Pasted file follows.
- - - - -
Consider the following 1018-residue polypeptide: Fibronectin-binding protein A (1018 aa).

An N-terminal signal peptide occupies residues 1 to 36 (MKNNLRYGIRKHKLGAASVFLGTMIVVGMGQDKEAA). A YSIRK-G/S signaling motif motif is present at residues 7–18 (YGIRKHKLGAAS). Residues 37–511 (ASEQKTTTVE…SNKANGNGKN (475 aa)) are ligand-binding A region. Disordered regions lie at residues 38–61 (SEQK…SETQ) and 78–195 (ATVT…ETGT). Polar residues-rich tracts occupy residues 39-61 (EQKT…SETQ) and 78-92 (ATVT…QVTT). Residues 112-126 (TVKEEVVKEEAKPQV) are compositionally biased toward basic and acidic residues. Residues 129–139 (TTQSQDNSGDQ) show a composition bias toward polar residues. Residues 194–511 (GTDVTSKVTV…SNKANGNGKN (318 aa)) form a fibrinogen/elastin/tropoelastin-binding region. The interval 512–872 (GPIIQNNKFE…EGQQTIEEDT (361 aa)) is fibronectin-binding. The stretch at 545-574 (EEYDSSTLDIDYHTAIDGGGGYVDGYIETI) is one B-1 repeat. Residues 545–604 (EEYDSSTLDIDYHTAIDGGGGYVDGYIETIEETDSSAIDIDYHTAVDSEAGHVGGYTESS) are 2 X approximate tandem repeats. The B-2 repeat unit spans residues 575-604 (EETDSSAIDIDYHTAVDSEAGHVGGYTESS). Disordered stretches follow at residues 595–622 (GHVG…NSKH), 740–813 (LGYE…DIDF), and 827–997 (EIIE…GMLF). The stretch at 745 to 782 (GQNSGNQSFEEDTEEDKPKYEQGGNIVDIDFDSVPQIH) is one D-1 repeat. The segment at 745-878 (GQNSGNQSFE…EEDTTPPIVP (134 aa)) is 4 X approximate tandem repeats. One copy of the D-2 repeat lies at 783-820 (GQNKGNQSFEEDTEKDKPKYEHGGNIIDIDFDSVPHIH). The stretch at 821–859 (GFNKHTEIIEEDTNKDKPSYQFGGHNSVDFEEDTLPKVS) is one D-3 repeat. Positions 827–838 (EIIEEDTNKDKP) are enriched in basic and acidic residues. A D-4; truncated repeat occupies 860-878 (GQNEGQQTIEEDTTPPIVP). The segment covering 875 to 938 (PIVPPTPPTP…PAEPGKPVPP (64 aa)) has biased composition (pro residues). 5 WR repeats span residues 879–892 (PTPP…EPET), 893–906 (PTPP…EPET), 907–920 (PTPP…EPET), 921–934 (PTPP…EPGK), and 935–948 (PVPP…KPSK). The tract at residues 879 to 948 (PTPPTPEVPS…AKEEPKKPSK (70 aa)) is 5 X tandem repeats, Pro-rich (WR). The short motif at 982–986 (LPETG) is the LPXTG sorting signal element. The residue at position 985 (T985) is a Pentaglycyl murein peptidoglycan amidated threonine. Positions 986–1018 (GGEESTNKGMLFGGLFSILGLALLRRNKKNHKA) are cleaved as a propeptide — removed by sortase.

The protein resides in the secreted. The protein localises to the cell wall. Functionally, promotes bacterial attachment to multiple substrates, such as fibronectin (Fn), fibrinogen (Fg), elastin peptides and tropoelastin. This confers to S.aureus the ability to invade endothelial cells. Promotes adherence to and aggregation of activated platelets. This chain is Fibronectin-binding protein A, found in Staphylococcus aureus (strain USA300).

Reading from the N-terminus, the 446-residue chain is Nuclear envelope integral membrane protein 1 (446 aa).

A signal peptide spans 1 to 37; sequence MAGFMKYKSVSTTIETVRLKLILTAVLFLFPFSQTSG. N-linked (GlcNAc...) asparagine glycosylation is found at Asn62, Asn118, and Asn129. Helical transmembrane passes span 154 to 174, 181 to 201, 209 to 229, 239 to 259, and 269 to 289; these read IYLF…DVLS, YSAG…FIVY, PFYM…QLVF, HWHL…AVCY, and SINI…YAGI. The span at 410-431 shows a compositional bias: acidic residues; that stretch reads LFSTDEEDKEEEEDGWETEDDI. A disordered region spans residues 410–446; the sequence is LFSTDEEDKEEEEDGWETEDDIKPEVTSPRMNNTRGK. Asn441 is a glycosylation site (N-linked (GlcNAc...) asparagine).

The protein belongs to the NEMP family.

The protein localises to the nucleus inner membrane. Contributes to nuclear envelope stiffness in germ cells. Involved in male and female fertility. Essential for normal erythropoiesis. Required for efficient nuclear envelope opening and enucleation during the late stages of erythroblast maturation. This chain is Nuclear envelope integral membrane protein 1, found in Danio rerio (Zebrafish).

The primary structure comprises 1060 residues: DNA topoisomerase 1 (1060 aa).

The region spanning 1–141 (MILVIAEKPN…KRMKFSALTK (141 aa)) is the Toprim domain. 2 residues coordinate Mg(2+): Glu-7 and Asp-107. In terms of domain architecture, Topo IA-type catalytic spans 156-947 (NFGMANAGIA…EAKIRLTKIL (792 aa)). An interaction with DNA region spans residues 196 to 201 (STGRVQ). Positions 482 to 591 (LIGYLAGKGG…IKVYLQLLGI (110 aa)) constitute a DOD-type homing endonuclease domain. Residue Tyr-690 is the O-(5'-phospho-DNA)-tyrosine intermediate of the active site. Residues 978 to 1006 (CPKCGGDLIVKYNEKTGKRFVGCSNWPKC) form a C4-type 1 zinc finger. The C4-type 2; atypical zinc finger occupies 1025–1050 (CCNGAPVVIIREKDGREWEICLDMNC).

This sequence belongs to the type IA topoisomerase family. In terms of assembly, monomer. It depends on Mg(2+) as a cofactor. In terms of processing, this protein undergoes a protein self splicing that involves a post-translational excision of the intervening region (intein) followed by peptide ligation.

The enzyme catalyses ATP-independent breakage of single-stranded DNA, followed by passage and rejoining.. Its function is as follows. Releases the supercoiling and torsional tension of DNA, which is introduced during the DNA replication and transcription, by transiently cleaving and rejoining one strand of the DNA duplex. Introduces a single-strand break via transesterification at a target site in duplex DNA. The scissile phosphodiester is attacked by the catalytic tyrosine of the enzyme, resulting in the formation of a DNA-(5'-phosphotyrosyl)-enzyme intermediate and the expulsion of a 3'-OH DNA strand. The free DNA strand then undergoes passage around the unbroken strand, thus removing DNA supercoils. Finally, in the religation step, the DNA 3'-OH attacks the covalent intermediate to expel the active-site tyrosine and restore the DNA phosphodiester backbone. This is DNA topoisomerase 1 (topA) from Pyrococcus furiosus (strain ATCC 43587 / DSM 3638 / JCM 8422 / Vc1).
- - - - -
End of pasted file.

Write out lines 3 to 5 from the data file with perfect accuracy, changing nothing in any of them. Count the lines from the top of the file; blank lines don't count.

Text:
The protein resides in the secreted. The protein localises to the cell wall. Functionally, promotes bacterial attachment to multiple substrates, such as fibronectin (Fn), fibrinogen (Fg), elastin peptides and tropoelastin. This confers to S.aureus the ability to invade endothelial cells. Promotes adherence to and aggregation of activated platelets. This chain is Fibronectin-binding protein A, found in Staphylococcus aureus (strain USA300).

Reading from the N-terminus, the 446-residue chain is Nuclear envelope integral membrane protein 1 (446 aa).

A signal peptide spans 1 to 37; sequence MAGFMKYKSVSTTIETVRLKLILTAVLFLFPFSQTSG. N-linked (GlcNAc...) asparagine glycosylation is found at Asn62, Asn118, and Asn129. Helical transmembrane passes span 154 to 174, 181 to 201, 209 to 229, 239 to 259, and 269 to 289; these read IYLF…DVLS, YSAG…FIVY, PFYM…QLVF, HWHL…AVCY, and SINI…YAGI. The span at 410-431 shows a compositional bias: acidic residues; that stretch reads LFSTDEEDKEEEEDGWETEDDI. A disordered region spans residues 410–446; the sequence is LFSTDEEDKEEEEDGWETEDDIKPEVTSPRMNNTRGK. Asn441 is a glycosylation site (N-linked (GlcNAc...) asparagine).